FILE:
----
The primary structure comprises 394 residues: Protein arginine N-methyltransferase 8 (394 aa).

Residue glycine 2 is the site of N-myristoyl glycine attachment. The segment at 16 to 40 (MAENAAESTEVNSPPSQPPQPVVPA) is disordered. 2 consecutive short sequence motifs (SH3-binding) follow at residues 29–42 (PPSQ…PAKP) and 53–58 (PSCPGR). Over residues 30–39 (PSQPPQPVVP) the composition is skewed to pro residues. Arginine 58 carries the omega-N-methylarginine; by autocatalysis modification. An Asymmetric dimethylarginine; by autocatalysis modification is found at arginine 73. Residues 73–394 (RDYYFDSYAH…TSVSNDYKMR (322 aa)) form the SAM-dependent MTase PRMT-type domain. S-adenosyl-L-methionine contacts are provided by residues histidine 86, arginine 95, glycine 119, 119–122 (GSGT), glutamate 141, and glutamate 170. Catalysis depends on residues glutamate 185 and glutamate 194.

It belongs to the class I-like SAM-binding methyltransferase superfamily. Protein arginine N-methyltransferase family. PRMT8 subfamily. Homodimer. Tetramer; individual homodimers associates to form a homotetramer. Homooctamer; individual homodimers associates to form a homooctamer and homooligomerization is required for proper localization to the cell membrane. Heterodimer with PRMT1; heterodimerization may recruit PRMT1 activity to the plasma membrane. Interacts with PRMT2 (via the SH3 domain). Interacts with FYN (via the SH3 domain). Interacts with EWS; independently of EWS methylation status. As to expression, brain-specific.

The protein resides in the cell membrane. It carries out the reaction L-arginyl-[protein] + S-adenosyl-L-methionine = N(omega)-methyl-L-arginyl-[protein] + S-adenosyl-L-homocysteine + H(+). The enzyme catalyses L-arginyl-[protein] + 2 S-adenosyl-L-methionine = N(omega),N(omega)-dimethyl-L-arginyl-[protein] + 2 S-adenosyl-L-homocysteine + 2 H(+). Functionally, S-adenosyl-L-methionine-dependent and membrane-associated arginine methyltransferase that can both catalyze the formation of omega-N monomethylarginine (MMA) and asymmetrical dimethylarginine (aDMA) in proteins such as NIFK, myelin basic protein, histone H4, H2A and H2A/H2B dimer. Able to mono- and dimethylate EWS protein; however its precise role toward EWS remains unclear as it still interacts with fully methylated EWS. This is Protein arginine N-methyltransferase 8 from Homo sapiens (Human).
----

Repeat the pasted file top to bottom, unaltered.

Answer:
The primary structure comprises 394 residues: Protein arginine N-methyltransferase 8 (394 aa).

Residue glycine 2 is the site of N-myristoyl glycine attachment. The segment at 16 to 40 (MAENAAESTEVNSPPSQPPQPVVPA) is disordered. 2 consecutive short sequence motifs (SH3-binding) follow at residues 29–42 (PPSQ…PAKP) and 53–58 (PSCPGR). Over residues 30–39 (PSQPPQPVVP) the composition is skewed to pro residues. Arginine 58 carries the omega-N-methylarginine; by autocatalysis modification. An Asymmetric dimethylarginine; by autocatalysis modification is found at arginine 73. Residues 73–394 (RDYYFDSYAH…TSVSNDYKMR (322 aa)) form the SAM-dependent MTase PRMT-type domain. S-adenosyl-L-methionine contacts are provided by residues histidine 86, arginine 95, glycine 119, 119–122 (GSGT), glutamate 141, and glutamate 170. Catalysis depends on residues glutamate 185 and glutamate 194.

It belongs to the class I-like SAM-binding methyltransferase superfamily. Protein arginine N-methyltransferase family. PRMT8 subfamily. Homodimer. Tetramer; individual homodimers associates to form a homotetramer. Homooctamer; individual homodimers associates to form a homooctamer and homooligomerization is required for proper localization to the cell membrane. Heterodimer with PRMT1; heterodimerization may recruit PRMT1 activity to the plasma membrane. Interacts with PRMT2 (via the SH3 domain). Interacts with FYN (via the SH3 domain). Interacts with EWS; independently of EWS methylation status. As to expression, brain-specific.

The protein resides in the cell membrane. It carries out the reaction L-arginyl-[protein] + S-adenosyl-L-methionine = N(omega)-methyl-L-arginyl-[protein] + S-adenosyl-L-homocysteine + H(+). The enzyme catalyses L-arginyl-[protein] + 2 S-adenosyl-L-methionine = N(omega),N(omega)-dimethyl-L-arginyl-[protein] + 2 S-adenosyl-L-homocysteine + 2 H(+). Functionally, S-adenosyl-L-methionine-dependent and membrane-associated arginine methyltransferase that can both catalyze the formation of omega-N monomethylarginine (MMA) and asymmetrical dimethylarginine (aDMA) in proteins such as NIFK, myelin basic protein, histone H4, H2A and H2A/H2B dimer. Able to mono- and dimethylate EWS protein; however its precise role toward EWS remains unclear as it still interacts with fully methylated EWS. This is Protein arginine N-methyltransferase 8 from Homo sapiens (Human).